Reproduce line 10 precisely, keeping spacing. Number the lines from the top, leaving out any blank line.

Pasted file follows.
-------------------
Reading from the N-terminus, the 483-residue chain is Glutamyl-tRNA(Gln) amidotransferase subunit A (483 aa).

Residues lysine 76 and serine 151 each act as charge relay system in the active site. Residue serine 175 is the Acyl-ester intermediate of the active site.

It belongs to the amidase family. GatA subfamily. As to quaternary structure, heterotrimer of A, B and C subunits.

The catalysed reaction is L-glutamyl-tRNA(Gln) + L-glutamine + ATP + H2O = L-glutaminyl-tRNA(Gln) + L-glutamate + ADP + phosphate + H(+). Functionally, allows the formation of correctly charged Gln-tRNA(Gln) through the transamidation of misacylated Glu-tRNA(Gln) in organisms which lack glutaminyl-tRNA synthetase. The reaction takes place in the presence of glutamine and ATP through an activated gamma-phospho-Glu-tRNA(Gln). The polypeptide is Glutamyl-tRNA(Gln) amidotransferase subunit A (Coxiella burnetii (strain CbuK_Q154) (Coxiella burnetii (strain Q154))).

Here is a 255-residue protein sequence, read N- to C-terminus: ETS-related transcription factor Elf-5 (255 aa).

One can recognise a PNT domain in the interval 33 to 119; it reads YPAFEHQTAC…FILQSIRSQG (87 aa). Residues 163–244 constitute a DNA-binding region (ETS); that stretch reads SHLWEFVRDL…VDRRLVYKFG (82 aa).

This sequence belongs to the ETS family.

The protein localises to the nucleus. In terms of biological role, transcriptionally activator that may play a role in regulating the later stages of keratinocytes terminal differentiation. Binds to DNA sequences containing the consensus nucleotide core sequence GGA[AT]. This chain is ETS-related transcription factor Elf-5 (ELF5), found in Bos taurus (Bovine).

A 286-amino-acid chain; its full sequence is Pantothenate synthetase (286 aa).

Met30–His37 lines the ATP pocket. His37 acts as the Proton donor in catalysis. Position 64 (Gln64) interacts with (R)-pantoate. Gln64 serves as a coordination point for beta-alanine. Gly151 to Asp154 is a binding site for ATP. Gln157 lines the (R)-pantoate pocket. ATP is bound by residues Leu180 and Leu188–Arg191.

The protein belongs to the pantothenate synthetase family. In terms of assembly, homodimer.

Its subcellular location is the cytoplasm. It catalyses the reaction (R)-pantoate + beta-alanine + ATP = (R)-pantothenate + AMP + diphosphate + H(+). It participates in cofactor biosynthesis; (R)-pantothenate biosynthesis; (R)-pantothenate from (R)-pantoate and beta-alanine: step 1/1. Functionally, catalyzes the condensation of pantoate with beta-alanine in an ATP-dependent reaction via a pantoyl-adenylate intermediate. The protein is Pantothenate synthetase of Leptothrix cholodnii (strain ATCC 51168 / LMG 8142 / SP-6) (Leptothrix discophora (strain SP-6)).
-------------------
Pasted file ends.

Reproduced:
Met30–His37 lines the ATP pocket. His37 acts as the Proton donor in catalysis. Position 64 (Gln64) interacts with (R)-pantoate. Gln64 serves as a coordination point for beta-alanine. Gly151 to Asp154 is a binding site for ATP. Gln157 lines the (R)-pantoate pocket. ATP is bound by residues Leu180 and Leu188–Arg191.